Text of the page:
A Real Teen Boot Camp Compared to What You’ve Seen in the Movies

We’ve all seen the movies that depict teen boot camps as rough, disciplined camps that whip defiant teens into shape and magically turn their lives around by the end. But can you actually believe what’s depicted in the movies? Are boot camps really all that successful? And what is it really like in a teen boot camp?

What is a Teen Boot Camp?

A real teen boot camp, or a “diversion program,” typically takes the at-risk teens out away from home, usually to a rough, wilderness-based camp, where the surroundings and the people are all unfamiliar. The conditions tend to be harsh, modeled after the toughness of a military boot camp. It is believed that the authoritarian, rigid life in a boot camp is just what is needed to convince a wayward teen to change his ways. After a stay of perhaps 30 to even 60 days, the teen is sent back home, hopefully ready to live like a responsible member of a family and society at large. But is that what really happens?

Does Boot Camp Actually Work?

Psychology Today cited a study done on 43 different teen boot camps, with teens who were under court order to participate in this type of treatment. The study compared the boot camp teens to another set of teens who were also in trouble with the law, but not participating in a boot camp.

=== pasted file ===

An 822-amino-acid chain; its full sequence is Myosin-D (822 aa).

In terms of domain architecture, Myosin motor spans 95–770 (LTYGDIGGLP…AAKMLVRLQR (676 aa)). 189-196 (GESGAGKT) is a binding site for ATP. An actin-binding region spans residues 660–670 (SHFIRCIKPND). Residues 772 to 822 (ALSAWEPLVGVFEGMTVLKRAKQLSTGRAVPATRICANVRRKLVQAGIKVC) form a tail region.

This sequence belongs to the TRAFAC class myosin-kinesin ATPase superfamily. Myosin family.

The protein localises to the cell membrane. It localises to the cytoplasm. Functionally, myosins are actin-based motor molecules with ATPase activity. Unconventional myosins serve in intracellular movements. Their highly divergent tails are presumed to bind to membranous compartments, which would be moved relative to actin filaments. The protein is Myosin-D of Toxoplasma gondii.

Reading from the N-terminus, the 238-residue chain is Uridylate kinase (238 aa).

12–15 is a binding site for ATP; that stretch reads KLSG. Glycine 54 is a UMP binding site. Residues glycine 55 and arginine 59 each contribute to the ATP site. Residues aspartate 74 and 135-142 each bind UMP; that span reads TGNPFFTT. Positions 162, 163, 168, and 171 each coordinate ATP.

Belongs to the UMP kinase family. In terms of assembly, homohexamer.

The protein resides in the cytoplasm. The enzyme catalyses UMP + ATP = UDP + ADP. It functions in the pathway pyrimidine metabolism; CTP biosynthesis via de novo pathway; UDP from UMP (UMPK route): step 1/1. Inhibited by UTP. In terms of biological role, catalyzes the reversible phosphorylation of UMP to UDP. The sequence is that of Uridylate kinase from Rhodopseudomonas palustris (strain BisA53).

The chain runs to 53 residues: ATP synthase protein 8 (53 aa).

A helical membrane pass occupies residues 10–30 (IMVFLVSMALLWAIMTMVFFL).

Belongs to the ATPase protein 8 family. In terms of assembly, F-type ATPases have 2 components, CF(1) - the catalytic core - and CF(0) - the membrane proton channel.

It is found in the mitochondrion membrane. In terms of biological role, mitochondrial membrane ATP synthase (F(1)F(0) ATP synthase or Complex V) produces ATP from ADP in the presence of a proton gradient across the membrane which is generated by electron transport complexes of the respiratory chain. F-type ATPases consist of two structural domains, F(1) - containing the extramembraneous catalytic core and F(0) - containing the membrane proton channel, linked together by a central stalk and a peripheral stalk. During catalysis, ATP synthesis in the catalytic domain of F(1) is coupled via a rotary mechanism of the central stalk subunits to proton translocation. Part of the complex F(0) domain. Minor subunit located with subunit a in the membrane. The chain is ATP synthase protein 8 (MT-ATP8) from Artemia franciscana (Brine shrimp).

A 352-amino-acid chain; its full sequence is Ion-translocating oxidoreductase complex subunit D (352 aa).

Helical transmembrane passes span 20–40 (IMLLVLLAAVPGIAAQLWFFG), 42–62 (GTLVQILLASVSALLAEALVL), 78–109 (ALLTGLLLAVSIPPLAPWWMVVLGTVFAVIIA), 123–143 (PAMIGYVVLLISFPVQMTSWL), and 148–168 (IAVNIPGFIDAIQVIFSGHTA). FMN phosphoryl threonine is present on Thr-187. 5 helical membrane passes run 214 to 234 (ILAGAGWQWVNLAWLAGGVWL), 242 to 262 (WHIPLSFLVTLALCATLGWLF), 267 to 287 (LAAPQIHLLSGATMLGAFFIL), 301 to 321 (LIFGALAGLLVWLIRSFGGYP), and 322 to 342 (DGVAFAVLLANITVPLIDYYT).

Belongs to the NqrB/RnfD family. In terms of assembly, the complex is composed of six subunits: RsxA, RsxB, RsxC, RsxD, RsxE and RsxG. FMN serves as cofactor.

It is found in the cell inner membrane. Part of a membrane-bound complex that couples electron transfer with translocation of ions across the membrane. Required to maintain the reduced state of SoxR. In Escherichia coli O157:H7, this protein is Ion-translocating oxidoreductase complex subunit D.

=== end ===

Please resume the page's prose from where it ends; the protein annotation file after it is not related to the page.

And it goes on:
About half of the boot camps in this study did positively affect the teens who participated in them. But the other half had teens who were even more likely to re-offend after the boot camp was over. The simple truth is that boot camps don’t do any better at reforming teens than other juvenile justice programs.

Are Boot Camps Harmful?

It’s extremely important to note that boot camps are mostly non-regulated, and there are thousands of allegations of abuse by boot camp programs. The abuses range from dehydration, starvation, beatings, and electric shock therapy, to solitary confinement and even verbal and sexual abuse.

There are also allegations that many boot camps are being run by people with no experience or qualifications in working with troubled teens. Simply put, the risk of harm to your teen in a boot camp probably exceeds the possible benefits. There are better ways to help troubled teens.

How Can I Help My Troubled Teen?

It’s possible that your teen needs more help than you can give, but you don’t have to send him to a boot camp to get it. There are successful residential treatment centers which specialize in helping troubled teens turn their lives around.

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